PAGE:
There was a great buzz in the room, people were really receptive.  Afterwards I went with the organisers for supper, to a local trattoria, where we ate delicious food, some of it specific to Parma (including the local Lambrusco, very nice) and also the Sicilia, where the chef comes from.

Then it was off the station, off to Milano Centrale, onto the night train to Paris in the top (and therefore the hottest) couchette.  It’s been a fantastic few days.  Peoples’ hospitality has been amazing.  It is wonderful to visit Transition initiatives and to get a taste of impact Transition has been quietly having in communities around the world.  To meet some of the incredible people who have felt called to pick this idea and to try and make it happens, as well as to hear some of the challenges they are experiencing.  It was great to speak Italian again too.  So I’m home, tired but inspired, touched, a few pounds heavier, but deeply thankful to everyone who made this adventure possible.  Thanks all.  Grazie a tutti.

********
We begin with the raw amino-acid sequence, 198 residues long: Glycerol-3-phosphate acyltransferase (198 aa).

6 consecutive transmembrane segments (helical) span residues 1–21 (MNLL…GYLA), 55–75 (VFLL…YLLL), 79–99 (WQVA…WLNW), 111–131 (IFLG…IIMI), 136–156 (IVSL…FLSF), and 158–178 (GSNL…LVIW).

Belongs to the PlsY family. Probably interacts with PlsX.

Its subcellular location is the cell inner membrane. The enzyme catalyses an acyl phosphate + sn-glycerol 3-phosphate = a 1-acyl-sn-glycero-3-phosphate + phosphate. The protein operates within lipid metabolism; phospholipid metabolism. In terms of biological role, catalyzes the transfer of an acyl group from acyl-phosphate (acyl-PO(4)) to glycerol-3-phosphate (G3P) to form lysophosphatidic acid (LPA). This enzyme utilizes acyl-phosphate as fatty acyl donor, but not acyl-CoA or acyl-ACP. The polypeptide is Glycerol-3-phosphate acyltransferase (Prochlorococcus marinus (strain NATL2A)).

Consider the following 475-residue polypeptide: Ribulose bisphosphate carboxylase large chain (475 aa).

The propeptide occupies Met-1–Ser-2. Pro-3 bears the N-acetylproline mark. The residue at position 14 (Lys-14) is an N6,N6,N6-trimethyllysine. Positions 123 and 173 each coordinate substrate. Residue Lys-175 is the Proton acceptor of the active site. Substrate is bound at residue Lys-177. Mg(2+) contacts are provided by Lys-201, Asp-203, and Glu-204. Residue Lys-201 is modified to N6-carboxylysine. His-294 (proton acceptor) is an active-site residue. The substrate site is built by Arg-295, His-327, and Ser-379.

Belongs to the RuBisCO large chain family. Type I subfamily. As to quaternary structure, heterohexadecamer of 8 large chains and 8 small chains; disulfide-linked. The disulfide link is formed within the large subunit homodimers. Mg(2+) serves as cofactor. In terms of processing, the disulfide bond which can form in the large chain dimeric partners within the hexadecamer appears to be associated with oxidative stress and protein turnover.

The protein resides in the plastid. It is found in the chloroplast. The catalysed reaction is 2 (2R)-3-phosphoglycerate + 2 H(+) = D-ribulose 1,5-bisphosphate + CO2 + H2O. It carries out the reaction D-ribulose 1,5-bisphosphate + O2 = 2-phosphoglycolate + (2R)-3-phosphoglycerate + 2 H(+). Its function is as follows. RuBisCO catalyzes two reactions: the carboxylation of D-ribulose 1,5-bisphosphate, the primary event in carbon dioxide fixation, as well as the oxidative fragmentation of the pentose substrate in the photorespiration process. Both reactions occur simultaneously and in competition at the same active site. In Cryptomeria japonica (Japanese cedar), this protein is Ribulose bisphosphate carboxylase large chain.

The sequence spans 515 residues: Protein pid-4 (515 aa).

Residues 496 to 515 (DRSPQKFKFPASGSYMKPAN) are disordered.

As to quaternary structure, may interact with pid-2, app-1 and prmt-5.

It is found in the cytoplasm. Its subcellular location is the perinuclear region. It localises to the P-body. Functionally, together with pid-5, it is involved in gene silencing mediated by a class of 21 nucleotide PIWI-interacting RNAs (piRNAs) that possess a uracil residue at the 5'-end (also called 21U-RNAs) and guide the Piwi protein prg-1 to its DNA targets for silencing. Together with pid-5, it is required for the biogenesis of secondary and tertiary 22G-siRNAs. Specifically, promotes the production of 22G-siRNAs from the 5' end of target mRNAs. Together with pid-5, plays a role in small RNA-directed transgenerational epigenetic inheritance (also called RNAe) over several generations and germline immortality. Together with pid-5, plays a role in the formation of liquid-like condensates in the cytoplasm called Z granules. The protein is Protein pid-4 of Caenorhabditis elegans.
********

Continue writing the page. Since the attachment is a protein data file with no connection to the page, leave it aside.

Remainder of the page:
Comments are now closed on this site, please visit Rob Hopkins' blog at Transition Network to read new posts and take part in discussions.

9 Comments

Mike Grenville
26 Sep 11:53am

It would be interesting to see if the uptake of cycling as the economy becomes shaky is happening in other places, and if/how cycling could be stimulated when those times become widely seen.

Jo Homan
26 Sep 12:25pm

Woah, seriously gorgeous places. Welcome back to Blighty. I wish I’d made an effort to get to Ferrara when I was in Ravenna. It sounds a bit like a working holiday for you. You should have told us when you were coming back so we could have been ready and waiting for you at Kings Cross – a kazoo ensemble, perhaps :)
As for the cycling, I think it’s a “needs must” thing. And an opportunity for bike mechanics to get all those old bikes roadworthy. Do you remember the heavy old Chinese bikes featured in The Power of Community? A bit like the heavyweight but pink bike that someone’s just given me, a gift ‘from the universe’…

Rob Hopkins
26 Sep 12:27pm

Thanks Jo. Yes, the kazoo ensemble sounds like just the kind of thing… enjoy the bike.

Mike Grenville
26 Sep 12:30pm